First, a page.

5 Common Dental Problems (And Solutions)

dentist discussing common problems

Nobody wants to deal with dental problems, but even those who follow a diligent oral health routine of brushing and flossing and regular check-ups can find themselves with tooth troubles, and that’s no fun! 

While many dental problems can be treated at home, others may turn out to be red flags that something more serious is going on, and that’s when a visit to the dentist is in order. 

So, how do you know if you can treat your suffering smile yourself versus when to seek help? Here is a look at some common dental problems, their causes, and the best ways to deal with them.  


5 Common Dental Problems and Their Solutions


01. Bad Breath


Sure, this is often due to eating a salad with too many onions or being a little too heavy-handed with the garlic, but when you experience bad breath on a regular basis, it can not only be embarrassing but also a sign you’ve got bigger problems brewing. Medically known as halitosis, bad breath can occur for many reasons, besides what you had for lunch!

Rinsing your mouth with water or mouthwash, chewing gum (sugar-free of course!), or popping a mint in your mouth are all temporary fixes, but if bad breath persists, determining the underlying cause is important to establish a long-term solution and avoid other, more serious issues.


02. Plaque


There’s no getting around it. When bacteria in your mouth mix with sugar and starch from foods and drinks you consume, a sticky film, called plaque, can build up on your teeth. It’s true we can’t prevent plaque from happening, but we can prevent what can happen next. 

If left unaddressed, plaque produces harmful acids and turns into tartar which can destroy tooth enamel, cause cavities, and even result in gum disease. The best way to prevent plaque from snowballing into more dental problems is…ding, ding, ding: brushing your teeth! 


03. Tooth Discoloration


There are many reasons why teeth become discolored: aging, medication, genetics, smoking, and drinking coffee, just to name a few. Obviously, you can’t help getting old, nor can you pick your parents, but you can try to avoid or cut back on foods and drinks with tooth-staining tendencies, refrain from smoking, and invest in over-the-counter whitening products. 

If these efforts, along with a good oral health routine, do not seem to be returning your teeth to their pearly white days of glory, it’s time to talk with your dentist to see if the stains are actually signs of an underlying issue needing treatment.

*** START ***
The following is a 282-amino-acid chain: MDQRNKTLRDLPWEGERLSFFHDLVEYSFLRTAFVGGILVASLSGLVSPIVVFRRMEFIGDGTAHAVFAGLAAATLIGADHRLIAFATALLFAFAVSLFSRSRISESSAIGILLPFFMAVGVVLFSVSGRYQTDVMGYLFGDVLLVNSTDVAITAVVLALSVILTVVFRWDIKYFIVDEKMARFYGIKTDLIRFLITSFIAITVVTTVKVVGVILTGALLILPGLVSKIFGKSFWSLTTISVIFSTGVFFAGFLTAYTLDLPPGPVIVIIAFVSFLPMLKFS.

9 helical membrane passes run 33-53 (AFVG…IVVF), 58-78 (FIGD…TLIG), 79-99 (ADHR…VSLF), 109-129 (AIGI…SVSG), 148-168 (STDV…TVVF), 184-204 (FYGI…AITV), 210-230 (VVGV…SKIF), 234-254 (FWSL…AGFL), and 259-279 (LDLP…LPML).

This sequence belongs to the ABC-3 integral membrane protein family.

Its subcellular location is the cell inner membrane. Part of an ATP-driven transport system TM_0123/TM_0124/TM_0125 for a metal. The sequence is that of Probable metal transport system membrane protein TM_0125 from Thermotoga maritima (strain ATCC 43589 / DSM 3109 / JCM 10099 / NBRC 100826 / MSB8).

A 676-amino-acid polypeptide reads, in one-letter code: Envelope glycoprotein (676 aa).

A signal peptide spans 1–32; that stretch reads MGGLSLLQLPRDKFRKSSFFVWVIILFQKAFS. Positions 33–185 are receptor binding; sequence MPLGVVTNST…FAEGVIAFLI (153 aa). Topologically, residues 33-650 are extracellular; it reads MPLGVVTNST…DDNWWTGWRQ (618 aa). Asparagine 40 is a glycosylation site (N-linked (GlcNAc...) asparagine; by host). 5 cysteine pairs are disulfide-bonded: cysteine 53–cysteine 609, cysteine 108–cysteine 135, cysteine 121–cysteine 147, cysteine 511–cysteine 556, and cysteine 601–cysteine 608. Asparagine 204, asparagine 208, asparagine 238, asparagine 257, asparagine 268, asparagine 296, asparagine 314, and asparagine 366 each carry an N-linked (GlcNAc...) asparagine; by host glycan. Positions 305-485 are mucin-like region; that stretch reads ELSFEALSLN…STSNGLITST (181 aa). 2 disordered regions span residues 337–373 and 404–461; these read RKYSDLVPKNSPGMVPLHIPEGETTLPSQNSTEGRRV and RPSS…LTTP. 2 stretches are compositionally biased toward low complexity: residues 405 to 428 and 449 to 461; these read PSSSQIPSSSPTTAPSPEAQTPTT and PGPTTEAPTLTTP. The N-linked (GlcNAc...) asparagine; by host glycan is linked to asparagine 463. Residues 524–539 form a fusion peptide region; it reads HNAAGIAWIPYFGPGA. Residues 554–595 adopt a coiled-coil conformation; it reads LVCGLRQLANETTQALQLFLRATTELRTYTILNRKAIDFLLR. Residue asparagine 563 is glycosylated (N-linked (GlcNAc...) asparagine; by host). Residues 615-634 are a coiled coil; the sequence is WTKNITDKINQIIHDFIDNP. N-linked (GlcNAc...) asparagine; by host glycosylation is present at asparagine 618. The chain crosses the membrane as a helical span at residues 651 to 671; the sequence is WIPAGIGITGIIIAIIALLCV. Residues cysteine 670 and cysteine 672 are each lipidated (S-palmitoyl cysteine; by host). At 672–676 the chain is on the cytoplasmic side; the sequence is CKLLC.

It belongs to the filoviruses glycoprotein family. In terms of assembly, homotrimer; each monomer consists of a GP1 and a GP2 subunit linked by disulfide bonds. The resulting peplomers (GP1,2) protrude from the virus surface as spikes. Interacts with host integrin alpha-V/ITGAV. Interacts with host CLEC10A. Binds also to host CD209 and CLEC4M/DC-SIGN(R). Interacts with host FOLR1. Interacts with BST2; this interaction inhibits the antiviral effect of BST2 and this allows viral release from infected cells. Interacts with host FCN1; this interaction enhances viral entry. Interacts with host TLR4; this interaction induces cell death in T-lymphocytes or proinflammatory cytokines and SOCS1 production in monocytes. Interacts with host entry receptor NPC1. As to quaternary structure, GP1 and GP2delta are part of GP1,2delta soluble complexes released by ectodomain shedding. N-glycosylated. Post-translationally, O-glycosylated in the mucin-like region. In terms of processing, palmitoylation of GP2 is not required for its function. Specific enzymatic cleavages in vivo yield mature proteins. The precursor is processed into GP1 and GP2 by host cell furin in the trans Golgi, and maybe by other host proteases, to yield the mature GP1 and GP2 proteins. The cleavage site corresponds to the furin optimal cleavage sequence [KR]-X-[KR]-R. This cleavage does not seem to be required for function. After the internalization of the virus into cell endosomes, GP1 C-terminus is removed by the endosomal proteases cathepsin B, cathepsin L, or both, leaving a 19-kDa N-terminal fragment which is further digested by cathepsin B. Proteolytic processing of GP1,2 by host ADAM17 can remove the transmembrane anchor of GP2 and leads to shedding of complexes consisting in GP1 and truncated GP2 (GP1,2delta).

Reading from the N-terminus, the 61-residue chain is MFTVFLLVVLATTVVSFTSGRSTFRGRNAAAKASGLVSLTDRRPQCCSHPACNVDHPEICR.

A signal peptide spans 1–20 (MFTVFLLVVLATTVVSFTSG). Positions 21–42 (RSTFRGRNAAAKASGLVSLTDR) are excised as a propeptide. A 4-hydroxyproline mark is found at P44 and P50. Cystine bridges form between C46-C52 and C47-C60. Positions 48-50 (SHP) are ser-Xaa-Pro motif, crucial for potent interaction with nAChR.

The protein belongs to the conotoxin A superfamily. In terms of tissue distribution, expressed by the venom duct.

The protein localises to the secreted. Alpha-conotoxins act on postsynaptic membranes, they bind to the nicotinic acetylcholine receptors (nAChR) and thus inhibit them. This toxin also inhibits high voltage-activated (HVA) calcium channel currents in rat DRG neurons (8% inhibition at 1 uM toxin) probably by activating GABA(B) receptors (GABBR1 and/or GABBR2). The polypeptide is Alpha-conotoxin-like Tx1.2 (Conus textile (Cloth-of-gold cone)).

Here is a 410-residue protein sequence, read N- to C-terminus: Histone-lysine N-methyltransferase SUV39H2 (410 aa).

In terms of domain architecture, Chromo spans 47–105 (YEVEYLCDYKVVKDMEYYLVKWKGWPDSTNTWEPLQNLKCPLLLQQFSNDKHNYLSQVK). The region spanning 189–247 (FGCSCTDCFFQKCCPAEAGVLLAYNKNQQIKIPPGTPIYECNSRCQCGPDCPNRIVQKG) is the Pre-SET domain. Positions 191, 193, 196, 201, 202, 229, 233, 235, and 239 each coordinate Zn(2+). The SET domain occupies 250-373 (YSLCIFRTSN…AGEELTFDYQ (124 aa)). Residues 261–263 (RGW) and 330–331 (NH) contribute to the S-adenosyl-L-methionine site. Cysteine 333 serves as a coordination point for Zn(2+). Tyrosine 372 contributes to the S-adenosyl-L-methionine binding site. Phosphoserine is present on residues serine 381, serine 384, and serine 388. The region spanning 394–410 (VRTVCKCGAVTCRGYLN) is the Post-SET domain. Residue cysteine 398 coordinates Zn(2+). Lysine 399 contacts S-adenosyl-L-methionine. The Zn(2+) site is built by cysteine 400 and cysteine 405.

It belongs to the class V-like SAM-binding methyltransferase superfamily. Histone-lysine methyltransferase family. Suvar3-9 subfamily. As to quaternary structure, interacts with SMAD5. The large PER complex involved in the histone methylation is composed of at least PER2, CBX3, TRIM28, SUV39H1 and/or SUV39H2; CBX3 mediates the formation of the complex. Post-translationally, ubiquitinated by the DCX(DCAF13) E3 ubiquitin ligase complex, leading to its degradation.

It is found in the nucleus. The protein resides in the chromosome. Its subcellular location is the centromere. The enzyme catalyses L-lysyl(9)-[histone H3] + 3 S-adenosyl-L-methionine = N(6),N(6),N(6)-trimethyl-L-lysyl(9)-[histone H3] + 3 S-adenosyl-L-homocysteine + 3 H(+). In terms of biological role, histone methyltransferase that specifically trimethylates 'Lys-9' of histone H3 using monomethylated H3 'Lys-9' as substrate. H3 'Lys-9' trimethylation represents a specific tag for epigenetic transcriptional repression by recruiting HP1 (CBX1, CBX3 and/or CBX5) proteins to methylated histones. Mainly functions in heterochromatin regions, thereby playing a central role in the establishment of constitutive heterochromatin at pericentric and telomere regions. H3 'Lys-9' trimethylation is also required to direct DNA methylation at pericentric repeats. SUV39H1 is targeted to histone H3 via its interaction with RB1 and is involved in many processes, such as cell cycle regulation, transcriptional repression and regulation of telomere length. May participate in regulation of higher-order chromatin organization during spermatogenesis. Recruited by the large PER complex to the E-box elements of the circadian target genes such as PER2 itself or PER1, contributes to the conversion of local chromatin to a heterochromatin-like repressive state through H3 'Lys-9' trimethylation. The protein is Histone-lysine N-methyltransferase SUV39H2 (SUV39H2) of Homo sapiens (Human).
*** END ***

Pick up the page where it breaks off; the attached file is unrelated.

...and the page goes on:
04. Bleeding Gums


While brushing your teeth is necessary for a healthy smile, sometimes you can put a little too much oomph into it and irritate your gums. Flossing too aggressively can also contribute, so it makes sense that one way to deal with this dental problem is to simply put a little less muscle into your dental regimen. 

Bleeding gums can also occur due to plaque building up along the gum line and causing inflammation and tenderness, so be extra sure to (gently!) brush this area, too. 

You can also try increasing your intake of vitamins C (to fight infections) and K (to strengthen blood clotting abilities) by eating foods such as sweet potatoes, carrots, spinach, and kale. 

Like other dental problems, though, bleeding gums can also indicate a larger issue at hand, so if bleeding continues, visit a dentist to determine the source and devise a treatment plan. 


05. Tooth Sensitivity


If you’ve found yourself avoiding hot or cold foods, or your smile has quickly turned into a frown after being hit with a blast of cold air, you know that tooth sensitivity is not a good time! Teeth can get sensitive due to a number of factors, such as that overzealous brushing we mentioned above, or indulging in too many acidic foods and drinks. Grinding or clenching your teeth can also be a culprit, as can harsh whitening products.  

Ah, but if this dental problem sticks around or happens more often than not, the root of the problem may actually be that — the roots of your teeth! A damaged tooth or filling could be exposing the nerves below and that needs to be fixed pronto. Gum issues can also cause tooth sensitivity, another situation needing quick attention. 

Try using a soft-bristled toothbrush more gently, popping in a bite guard at night, taking a break from your whitening attempts, and opting for less acidic snacks, like cheese or yogurt. If these don’t seem to do the trick, it’s time to talk with your dentist. Knowing what’s behind your tooth sensitivity will help you to treat and be rid of it. 


Preventing Dental Problems


While it’s not uncommon to have occasional dental problems, taking preventative measures can help to minimize your risk. Practice good oral hygiene, eat healthy, limit sugary foods and drinks as well as alcohol, and don’t smoke. 

Keep your toothbrush clean and use it to gently brush your teeth and your tongue following your meals. Floss daily and pay your dentist a visit on a regular basis so you can keep teeth healthy and identify and address any underlying conditions or diseases. If you have dental appliances, make sure to keep those clean as well. 

You can try the at-home remedies above but keep a careful eye…if dental problems persist, be sure to reach out to your dentist.


When to Talk with Your Dentist About Dental Problems


Don’t dismiss dental problems that linger. If you are experiencing these or any other dental problems that are causing you concern, and your attempts at self-treatments are not successful, call Dr. Mogren. We will answer your dental health questions, help determine what’s causing your dental issues, and provide a treatment plan that is right for you. Even the smallest of dental problems can turn into bigger ones. Don’t let that happen to you!  Schedule your appointment today.


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